Posted by John Doe
More than 30 million Americans have diabetes. As the numbers continue to grow, let’s take a look at some of the basic things you need to know about diabetes and how to identify it.
Diabetes is a disease where the body is unable to properly utilize and store glucose. Unused, glucose floods the bloodstream causing level to rise to a dangerously elevated level.
There are two distincttypes of diabetes. The first is called type 1 diabetes and is also referred toas juvenile-onset or insulin-dependent. In this type of diabetes, the body stops making insulin. Insulin is a hormone that allows the body to use the glucose found in foods for energy. Since their body doesn’t make insulin, people with type 1 diabetes must take insulin daily to survive. They can take insulin by injection or by using an insulin pump.
Type 2, also known as adult-onset diabetes, happens when one of two things happens: either the body doesn’t produce adequate amounts of insulin or the body is unable to use insulin properly (referred to as insulin resistance). Historically, type 2 diabetes was found in the over 40, obese, or in those who have a family history of diabetes. Due to the obesity epidemic, we are seeing it more and more in younger adults and children.
Diabetes is showing to be more common among Native Americans, African Americans, Hispanic Americans and Asian Americans/Pacific Islanders.
What are common symptoms of diabetes?
People with diabetes exhibit many of these symptoms:
weight loss or weight gain
impaired, blurry vision
swelling of the legs, ankles, and feet
tingling or numbness in the limbs
frequent skin, bladder or gum infections
wounds that take a long time to heal or don’t heal
extreme inexplicable fatigue
It is also not uncommon for a person with type 2 diabetes to display no symptoms, so it is always advisable to do a blood glucose test during annual exams to rule out diabetes.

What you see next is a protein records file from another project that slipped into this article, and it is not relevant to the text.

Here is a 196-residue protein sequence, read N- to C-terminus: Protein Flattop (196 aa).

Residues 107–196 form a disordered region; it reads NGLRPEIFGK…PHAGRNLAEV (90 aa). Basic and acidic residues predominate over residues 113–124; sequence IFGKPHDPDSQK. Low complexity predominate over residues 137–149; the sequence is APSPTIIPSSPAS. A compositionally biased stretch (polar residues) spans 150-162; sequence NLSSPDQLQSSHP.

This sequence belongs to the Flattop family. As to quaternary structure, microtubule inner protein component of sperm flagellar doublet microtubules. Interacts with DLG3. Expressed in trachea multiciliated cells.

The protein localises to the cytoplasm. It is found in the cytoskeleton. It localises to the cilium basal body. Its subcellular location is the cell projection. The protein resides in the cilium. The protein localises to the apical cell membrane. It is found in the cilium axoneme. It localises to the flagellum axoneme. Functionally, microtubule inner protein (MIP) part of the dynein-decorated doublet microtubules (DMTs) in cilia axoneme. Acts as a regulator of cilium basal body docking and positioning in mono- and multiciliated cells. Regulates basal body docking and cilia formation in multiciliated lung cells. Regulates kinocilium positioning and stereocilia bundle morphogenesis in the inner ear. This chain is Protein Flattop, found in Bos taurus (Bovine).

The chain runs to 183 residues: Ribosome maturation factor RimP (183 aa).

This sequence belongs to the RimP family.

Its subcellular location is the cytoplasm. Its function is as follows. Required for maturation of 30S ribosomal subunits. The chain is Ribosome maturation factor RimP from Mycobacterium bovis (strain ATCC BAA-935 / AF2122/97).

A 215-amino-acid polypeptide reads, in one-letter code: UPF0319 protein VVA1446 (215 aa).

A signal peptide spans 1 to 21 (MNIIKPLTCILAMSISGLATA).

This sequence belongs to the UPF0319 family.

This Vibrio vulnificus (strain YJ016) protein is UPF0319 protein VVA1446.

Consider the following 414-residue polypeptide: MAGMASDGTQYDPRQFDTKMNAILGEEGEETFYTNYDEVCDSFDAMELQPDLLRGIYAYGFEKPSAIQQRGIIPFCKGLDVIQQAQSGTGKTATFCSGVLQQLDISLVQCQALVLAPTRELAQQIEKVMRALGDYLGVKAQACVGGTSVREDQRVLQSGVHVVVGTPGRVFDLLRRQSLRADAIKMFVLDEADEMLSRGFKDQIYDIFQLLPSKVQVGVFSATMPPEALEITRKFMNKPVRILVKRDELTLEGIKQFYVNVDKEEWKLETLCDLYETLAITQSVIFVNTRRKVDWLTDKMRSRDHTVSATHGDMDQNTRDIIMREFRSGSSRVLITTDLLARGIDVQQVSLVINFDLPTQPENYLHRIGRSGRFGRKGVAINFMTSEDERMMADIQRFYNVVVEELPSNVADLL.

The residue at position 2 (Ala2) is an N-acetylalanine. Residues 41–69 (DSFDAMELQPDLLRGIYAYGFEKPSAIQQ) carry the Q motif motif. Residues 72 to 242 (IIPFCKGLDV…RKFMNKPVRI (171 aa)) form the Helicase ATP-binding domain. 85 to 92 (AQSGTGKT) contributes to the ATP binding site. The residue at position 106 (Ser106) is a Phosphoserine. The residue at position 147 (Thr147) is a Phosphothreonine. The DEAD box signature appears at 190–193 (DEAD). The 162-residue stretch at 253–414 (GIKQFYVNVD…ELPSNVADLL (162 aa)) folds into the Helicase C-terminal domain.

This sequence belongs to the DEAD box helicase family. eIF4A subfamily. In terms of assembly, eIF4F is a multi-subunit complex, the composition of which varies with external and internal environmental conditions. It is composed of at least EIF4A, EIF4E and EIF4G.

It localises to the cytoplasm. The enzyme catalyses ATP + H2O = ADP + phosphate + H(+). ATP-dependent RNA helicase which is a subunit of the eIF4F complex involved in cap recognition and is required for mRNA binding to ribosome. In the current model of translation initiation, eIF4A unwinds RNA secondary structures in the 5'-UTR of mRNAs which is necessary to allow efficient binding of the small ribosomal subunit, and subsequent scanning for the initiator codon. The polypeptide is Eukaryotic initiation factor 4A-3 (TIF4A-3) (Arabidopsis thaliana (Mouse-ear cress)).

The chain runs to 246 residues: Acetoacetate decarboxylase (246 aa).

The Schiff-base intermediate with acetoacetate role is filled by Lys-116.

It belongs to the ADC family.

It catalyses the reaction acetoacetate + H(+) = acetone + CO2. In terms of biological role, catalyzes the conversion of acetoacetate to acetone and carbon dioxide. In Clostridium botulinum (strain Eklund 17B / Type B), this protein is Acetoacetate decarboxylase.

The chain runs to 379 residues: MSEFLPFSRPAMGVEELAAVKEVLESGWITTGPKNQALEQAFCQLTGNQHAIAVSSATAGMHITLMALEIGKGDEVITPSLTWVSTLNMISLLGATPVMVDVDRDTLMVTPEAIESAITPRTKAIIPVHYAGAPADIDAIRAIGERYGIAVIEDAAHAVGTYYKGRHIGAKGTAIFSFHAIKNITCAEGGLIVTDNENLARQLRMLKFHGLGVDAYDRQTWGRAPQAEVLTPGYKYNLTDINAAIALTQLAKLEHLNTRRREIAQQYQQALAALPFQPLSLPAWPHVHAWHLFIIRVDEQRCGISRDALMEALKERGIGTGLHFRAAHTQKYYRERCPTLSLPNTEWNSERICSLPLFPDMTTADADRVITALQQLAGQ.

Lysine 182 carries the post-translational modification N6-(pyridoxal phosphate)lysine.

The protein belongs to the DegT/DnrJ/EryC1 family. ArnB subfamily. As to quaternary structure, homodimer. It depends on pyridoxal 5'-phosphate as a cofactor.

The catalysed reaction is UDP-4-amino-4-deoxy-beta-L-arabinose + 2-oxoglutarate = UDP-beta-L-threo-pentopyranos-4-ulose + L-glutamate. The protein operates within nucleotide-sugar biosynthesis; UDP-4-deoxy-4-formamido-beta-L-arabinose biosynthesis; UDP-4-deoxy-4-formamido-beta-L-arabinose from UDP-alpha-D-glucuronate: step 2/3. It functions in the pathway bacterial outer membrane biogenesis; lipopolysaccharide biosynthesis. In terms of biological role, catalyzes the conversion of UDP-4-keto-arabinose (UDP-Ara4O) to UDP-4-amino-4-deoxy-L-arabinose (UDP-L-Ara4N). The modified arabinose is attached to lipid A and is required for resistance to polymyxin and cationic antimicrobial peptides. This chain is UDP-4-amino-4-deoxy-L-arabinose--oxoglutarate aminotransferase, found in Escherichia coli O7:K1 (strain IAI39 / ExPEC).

How is diabetes treated?
No matter which type of diabetes you have, following a proper meal plan which balances out sugars, proteins, and fasts. Daily physical exercise is also shown to lessen the effects of diabetes as it helps the body to utilize insulin to convert glucose into energy.
People with type 1 and some people with type 2 diabetes need to take daily doses of insulin. Some people with type 2 diabetes take “oral agents” to better produce and utilize insulin (like Metformin). Many people with type 2 diabetes manage their illness with proper nutrition, regular exercise, and some mind-body practices like meditation or yoga to regular hormone levels. Many people with type 2 diabetes manage their illness with proper nutrition, regular exercise, and some mind-body practices like meditation or yoga to regular hormone levels.
It’s recommended that all diabetics check their blood sugar using a blood glucose meter each day to monitor their diabetes. All diabetics should see an endocrinologist every six to twelve months for check-ins and an eye doctor annual for an exam to screen for eye problems associated with diabetes.
Diabetes is a manageable, chronic illness that requires daily monitoring and thought. With proper education and consistency, you can manage your symptoms.